The Unromantic Slaughter of the Civil War

Was the Civil War avoidable -- or was it the culminating violence of a quieter war that had already been going on for centuries?

The great Tony Horwitz has a good piece up at the site on the new movement among historians questioning the civil war as a good war:

"We've decided the Civil War is a 'good war' because it destroyed slavery," says Fitzhugh Brundage, a historian at the University of North Carolina. "I think it's an indictment of 19th century Americans that they had to slaughter each other to do that." Similar reservations were voiced by an earlier generation of historians known as revisionists. From the 1920s to 40s, they argued that the war was not an inevitable clash over irreconcilable issues. Rather, it was a "needless" bloodbath, the fault of "blundering" statesmen and "pious cranks," mainly abolitionists. Some revisionists, haunted by World War I, cast all war as irrational, even "psychopathic."

World War II undercut this anti-war stance. Nazism was an evil that had to be fought. So, too, was slavery, which revisionists -- many of them white Southerners--had cast as a relatively benign institution, and dismissed it as a genuine source of sectional conflict. Historians who came of age during the Civil Rights Movement placed slavery and emancipation at the center of the Civil War. This trend is now reflected in textbooks and popular culture. The Civil War today is generally seen as a necessary and ennobling sacrifice, redeemed by the liberation of four million slaves.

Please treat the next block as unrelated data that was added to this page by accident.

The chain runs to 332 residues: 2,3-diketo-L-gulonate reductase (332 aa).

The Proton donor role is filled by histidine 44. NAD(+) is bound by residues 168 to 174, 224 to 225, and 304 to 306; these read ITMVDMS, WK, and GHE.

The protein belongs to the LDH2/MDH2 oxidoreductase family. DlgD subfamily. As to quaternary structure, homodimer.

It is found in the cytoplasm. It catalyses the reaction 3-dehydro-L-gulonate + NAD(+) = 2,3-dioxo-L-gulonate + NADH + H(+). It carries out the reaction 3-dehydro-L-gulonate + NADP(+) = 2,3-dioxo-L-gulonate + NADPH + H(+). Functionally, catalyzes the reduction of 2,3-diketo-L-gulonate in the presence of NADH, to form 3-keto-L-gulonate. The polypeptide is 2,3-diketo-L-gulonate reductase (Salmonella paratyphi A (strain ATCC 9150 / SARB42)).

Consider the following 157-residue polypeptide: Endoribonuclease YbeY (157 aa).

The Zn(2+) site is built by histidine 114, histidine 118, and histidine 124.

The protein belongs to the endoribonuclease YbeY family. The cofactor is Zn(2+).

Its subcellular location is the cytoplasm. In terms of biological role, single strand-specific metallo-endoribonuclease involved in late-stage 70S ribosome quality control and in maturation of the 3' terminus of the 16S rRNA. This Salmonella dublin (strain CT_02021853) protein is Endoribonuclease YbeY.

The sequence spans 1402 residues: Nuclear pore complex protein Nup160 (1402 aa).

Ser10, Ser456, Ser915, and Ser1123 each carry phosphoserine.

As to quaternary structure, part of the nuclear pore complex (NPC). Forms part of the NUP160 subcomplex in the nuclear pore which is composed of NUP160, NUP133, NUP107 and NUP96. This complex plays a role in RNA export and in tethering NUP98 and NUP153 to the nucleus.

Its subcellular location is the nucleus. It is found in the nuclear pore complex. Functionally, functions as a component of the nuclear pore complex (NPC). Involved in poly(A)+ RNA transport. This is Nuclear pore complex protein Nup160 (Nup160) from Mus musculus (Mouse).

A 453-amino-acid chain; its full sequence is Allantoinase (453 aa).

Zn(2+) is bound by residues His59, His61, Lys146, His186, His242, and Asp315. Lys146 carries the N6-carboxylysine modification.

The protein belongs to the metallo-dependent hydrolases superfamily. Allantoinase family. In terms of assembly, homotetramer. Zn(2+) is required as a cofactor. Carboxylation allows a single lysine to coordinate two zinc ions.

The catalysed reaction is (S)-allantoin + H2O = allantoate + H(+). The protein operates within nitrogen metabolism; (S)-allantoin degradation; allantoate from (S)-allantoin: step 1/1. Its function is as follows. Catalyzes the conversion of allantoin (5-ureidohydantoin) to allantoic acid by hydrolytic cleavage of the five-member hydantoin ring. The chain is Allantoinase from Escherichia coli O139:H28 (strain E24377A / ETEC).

But cracks in this consensus are appearing with growing frequency, for example in studies like America Aflame, by historian David Goldfield. Goldfield states on the first page that the war was "America's greatest failure." He goes on to impeach politicians, extremists, and the influence of evangelical Christianity for polarizing the nation to the point where compromise or reasoned debate became impossible.

Unlike the revisionists of old, Goldfield sees slavery as the bedrock of the Southern cause and abolition as the war's great achievement. But he argues that white supremacy was so entrenched, North and South, that war and Reconstruction could never deliver true racial justice to freed slaves, who soon became subject to economic peonage, Black Codes, Jim Crow, and rampant lynching.

Nor did the war knit the nation back together. Instead, the South became a stagnant backwater, a resentful region that lagged and resisted the nation's progress. It would take a century and the Civil Rights struggle for blacks to achieve legal equality, and for the South to emerge from poverty and isolation. "Emancipation and reunion, the two great results of this war, were badly compromised," Goldfield says. Given these equivocal gains, and the immense toll in blood and treasure, he asks: "Was the war worth it? No."

One thing that World War II taught me is that there is no such thing as a "good war." It's true the North did not go to war free the slaves. It's also true that no nation in Europe went to war to save European Jews. It's true that white racism had infected the North and the South. It's also true that anti-Semitism had infected the European and American allies. Faced with the actual horrors of mass killing, I don't know that there is any war that can objectively said to be "worth it." But with that said, I think the idea that the Civil War reflects some unique failure of 19th-century Americans -- a failure equally born by Abraham Lincoln and Robert E. Lee -- is quite wrong.

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Ta-Nehisi Coates is a national correspondent at The Atlantic, where he writes about culture, politics, and social issues. He is the author of the memoir The Beautiful Struggle.

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